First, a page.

Vitamin B2 Riboflavin
B2, or riboflavin, is an essential nutrient for human nutrition. Riboflavin is the precursor to flavin mononucleotide (FMN) and flavin adenine dinucleotide (FAD). These serve as cofactors for flavoenzymes, which are involved in a wide array of reactions, such as cellular respiration. They also act as an intermediate hydrogen acceptor during the mitochaondrial electron transport chain. A direct result of this chain is the production of cellular energy. Riboflavin studies have shown evidence of antioxidant activity as well as involvement in the metabolism of homocysteine. Rich sources of B2 are organ meats, milk, cheese, yogurt, leafy green vegetables, and whole grains.
Riboflavin should not be combined with anticholinergic drugs or probenecid due to decreased absorption and function of riboflavin. Vitamin B2 may help to improve iron responses in those with anemia although this may only be significant to those also riboflavin deficient. The following drugs may contribute to vitamin B2 deficiency as they interfere with the absorption and function of riboflavin when used for an extended period of time: antibiotics, antidepressants, tricyclic, chlorpromazine, oral contraceptives, psyllium, doxorubicin, and quinacrine. Supplementation may be a good option if on these drugs for prolonged periods of time. As with any drug or supplement, consult a health care professional before use.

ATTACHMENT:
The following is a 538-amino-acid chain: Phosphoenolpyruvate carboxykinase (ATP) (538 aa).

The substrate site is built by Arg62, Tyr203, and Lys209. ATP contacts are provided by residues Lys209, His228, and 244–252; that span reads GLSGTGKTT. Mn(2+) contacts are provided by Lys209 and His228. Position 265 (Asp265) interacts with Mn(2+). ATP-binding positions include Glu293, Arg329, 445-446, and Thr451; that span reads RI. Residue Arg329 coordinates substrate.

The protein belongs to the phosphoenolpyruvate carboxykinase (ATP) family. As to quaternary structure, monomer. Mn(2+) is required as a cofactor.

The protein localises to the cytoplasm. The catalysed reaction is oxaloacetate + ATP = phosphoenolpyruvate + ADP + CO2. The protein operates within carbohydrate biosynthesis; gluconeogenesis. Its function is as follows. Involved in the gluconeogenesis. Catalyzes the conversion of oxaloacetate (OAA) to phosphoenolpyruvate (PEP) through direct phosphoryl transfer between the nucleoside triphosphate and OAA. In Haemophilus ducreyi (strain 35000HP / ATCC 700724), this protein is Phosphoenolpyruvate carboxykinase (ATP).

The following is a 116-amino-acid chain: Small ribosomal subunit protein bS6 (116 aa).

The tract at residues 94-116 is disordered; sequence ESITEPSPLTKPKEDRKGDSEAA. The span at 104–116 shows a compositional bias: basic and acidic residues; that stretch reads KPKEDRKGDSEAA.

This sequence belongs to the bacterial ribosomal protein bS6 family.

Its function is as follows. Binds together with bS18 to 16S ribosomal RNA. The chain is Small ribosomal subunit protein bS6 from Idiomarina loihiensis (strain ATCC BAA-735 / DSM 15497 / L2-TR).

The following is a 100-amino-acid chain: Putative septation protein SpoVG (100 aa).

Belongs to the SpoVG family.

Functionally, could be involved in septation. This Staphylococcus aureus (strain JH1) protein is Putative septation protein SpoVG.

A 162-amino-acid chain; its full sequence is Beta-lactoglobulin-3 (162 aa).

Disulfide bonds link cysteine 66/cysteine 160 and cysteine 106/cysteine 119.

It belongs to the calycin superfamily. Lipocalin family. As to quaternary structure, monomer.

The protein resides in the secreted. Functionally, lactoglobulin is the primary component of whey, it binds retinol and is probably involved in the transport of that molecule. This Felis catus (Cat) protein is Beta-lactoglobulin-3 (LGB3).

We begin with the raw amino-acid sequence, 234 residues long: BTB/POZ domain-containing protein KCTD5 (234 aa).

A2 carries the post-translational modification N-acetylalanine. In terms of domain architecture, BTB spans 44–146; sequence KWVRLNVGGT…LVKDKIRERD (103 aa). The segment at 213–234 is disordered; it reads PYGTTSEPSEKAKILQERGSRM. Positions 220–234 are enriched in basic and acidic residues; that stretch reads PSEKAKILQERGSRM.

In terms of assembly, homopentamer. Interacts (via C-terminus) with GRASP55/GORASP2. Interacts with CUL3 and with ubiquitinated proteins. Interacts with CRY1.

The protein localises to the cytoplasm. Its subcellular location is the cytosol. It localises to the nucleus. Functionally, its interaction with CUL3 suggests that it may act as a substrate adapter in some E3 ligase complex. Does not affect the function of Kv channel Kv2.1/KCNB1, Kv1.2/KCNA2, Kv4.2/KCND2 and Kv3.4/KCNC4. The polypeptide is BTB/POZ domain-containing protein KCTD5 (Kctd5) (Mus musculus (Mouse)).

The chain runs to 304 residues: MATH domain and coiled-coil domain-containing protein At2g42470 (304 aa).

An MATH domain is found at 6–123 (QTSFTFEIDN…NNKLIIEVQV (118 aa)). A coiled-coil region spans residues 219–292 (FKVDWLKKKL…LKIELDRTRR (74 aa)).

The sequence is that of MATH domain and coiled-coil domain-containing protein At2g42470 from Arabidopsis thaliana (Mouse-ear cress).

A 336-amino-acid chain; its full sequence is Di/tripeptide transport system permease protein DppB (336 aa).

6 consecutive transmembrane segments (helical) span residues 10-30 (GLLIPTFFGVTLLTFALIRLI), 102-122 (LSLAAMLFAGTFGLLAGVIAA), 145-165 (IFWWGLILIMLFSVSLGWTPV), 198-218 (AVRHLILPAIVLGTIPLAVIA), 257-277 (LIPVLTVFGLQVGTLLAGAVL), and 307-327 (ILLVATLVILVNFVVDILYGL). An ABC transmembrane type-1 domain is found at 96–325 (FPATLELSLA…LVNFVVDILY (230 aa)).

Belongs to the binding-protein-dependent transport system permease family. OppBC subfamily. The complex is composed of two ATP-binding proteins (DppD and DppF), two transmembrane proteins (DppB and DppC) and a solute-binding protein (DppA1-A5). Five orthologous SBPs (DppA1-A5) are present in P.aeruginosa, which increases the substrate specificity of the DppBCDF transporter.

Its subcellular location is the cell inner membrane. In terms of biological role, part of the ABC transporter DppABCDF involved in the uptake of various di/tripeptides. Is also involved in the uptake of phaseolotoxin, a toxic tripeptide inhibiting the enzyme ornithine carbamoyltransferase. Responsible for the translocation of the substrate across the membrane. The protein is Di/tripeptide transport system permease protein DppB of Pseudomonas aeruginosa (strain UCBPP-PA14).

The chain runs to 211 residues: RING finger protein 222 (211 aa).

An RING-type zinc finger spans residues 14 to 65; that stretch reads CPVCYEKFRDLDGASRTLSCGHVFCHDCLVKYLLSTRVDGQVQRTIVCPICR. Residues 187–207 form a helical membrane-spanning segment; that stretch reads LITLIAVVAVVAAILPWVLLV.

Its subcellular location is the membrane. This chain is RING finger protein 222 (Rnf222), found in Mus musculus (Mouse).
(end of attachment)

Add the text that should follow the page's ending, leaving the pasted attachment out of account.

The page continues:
Riboflavin has no reported side effects, even when taken in high doses. Some people may see a yellow-orange discoloration of their urine however, this has no effect on body function. Vitamin B2 is normally recommended at doses around 1-4 mg per day or for deficiencies 5-30 mg daily. However, some people may use up to 400 mg per day, if recommended, and still the body has good toleration to the supplement.
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